Copy of James Abbott McNeill Whistler’s Nocturne in Blue and Silver 1872–78

Copy of Whistler's Nocturne in Blue and Silver 1872-78
Acrylic on paper. Zoom in to see the subtle highlights.

This is a copy of another painting I found in Mystical Landscapes: From Vincent Van Gogh to Emily Carr. I’m not quite sure why this one is called Nocturne in Blue and Silver. Unlike many of Whistler’s other nocturnes, I couldn’t see any blue in this one.

Some notes:

  • I love this painting for a number of reasons: It has so much atmosphere, and when I look at it, I feel like I’m looking at a real nighttime scene. I love the soft edges, how close the values are, the very subtle shifts in grey in the sky and water, and the single red highlight. I actually think that highlight makes the painting.
  • I used Mars Black, Magnesium White, Yellow Oxide, and Cadmium Red Medium (hue) to paint it. At first, I thought I might be able to use Payne’s Grey to make the greys, but it’s on the cool side, and the greys in the painting look warm to me. So I used Mars Black instead.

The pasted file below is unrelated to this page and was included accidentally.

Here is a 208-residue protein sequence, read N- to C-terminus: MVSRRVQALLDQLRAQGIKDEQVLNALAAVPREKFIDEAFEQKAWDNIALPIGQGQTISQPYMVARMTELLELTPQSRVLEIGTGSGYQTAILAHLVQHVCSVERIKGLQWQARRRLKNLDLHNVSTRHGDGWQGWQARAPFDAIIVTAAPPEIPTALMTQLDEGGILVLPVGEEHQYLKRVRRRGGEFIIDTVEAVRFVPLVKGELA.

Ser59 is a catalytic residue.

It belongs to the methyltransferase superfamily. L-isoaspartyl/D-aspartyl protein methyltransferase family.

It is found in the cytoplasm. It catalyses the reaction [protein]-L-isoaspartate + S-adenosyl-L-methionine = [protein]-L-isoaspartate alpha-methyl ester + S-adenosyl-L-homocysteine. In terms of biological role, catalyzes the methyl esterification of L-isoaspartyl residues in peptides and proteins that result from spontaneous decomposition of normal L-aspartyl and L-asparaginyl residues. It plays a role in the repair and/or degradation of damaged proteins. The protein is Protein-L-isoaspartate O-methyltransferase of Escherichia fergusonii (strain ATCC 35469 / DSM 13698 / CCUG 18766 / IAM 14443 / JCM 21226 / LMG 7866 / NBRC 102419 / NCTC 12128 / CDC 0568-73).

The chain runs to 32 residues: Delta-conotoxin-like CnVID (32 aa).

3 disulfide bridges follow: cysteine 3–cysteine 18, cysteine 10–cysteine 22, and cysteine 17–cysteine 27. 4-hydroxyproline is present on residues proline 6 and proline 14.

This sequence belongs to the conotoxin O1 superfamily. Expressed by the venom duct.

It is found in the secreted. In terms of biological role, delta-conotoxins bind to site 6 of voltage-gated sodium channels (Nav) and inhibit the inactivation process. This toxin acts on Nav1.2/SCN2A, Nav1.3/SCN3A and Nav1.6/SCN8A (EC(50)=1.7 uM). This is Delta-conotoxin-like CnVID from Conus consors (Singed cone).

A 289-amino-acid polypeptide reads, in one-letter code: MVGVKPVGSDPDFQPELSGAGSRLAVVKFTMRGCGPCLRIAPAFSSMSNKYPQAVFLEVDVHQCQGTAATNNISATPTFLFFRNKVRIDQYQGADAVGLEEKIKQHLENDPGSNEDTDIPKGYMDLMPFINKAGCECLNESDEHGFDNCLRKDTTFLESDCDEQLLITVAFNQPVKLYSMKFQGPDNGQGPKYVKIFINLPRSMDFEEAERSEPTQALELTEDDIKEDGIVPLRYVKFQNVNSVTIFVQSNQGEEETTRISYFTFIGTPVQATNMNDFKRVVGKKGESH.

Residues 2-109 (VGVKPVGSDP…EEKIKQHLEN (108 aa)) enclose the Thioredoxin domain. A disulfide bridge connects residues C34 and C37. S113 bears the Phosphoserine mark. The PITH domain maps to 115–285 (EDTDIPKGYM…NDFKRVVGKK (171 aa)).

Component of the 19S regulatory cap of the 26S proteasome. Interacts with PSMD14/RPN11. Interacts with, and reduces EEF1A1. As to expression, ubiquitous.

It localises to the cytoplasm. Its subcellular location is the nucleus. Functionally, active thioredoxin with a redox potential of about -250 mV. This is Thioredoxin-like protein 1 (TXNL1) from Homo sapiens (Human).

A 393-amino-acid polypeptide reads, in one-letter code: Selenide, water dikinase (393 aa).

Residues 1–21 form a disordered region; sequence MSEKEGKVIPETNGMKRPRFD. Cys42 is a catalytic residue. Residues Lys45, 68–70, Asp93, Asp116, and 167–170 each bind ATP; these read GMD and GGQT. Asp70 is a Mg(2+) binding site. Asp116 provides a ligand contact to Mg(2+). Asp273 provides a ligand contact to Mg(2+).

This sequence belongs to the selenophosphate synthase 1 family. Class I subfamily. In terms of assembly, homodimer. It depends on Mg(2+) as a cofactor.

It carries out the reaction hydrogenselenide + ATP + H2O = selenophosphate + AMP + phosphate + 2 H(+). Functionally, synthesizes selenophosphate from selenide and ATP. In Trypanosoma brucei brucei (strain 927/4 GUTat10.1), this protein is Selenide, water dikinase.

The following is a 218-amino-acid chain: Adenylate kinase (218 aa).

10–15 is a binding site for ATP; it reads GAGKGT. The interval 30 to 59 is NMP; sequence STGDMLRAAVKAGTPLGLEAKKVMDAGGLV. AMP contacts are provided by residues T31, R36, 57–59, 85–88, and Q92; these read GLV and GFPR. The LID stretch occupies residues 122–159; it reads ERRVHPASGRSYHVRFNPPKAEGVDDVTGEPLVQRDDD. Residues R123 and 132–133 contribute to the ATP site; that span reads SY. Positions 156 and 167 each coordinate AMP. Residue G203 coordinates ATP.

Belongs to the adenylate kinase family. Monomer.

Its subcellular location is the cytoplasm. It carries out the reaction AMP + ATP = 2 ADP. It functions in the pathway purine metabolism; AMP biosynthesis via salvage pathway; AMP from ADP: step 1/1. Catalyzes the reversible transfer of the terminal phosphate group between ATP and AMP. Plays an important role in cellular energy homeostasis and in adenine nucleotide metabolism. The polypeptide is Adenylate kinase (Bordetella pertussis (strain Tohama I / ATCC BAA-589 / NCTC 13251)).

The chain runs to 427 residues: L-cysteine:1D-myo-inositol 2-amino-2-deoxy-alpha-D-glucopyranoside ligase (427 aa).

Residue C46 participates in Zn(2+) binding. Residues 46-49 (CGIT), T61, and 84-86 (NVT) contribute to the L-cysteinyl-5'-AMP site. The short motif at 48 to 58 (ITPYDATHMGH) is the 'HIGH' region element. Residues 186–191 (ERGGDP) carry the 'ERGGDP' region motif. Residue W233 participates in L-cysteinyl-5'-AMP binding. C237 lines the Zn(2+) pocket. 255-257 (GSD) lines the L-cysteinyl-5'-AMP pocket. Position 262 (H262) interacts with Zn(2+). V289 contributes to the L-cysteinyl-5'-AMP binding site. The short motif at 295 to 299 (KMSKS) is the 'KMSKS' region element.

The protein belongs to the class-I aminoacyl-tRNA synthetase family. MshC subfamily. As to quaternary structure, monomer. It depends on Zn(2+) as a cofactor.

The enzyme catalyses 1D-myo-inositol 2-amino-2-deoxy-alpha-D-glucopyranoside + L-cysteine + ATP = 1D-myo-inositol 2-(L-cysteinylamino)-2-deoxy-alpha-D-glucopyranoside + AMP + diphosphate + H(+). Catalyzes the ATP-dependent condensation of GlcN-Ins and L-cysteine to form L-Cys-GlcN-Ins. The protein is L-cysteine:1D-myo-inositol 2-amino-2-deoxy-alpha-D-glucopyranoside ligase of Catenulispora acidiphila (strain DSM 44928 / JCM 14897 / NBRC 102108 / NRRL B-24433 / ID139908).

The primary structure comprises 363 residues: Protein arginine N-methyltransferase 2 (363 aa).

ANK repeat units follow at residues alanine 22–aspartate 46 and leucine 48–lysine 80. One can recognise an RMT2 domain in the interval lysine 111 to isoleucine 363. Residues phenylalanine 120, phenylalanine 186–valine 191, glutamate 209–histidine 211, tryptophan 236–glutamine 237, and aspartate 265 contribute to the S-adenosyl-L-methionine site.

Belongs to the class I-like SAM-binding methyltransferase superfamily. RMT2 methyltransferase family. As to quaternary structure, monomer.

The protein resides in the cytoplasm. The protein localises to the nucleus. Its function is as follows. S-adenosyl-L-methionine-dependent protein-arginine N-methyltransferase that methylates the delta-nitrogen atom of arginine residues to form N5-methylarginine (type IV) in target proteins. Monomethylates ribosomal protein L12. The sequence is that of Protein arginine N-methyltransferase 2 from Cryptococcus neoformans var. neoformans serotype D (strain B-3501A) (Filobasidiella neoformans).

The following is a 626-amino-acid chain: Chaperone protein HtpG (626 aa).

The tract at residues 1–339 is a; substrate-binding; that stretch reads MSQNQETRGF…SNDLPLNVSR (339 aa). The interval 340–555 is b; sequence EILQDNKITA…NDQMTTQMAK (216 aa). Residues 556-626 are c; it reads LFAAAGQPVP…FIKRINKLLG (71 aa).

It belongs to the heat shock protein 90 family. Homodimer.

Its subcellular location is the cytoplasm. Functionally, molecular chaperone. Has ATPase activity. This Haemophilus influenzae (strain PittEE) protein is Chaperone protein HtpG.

• What at first looked like black (in the darkest parts of the painting) was nowhere near it. I had to lighten the Mars quite a bit to achieve it.
  • On the closeness of the values, my copy has more contrast than the original did.
  • I made the yellow highlights with a mix of Yellow Oxide and Mars Black. When I mixed it on my palette, it looked quite green, but in context in the painting, it looks just right. That’s simultaneous contrast for you!
  • I was surprised I had to lighten the red to get the right shade. Red is a darker value than you think.
  • I found it hard to create the soft edges with scumbling on paper. It’s much easier on canvas.
  • In the original, the texture of the canvas adds to the atmosphere, I think.
  • I didn’t notice this when I used the image in the book as my reference, but looking at another image online, I think the dark shape above the centre on the left is a boat or ship.

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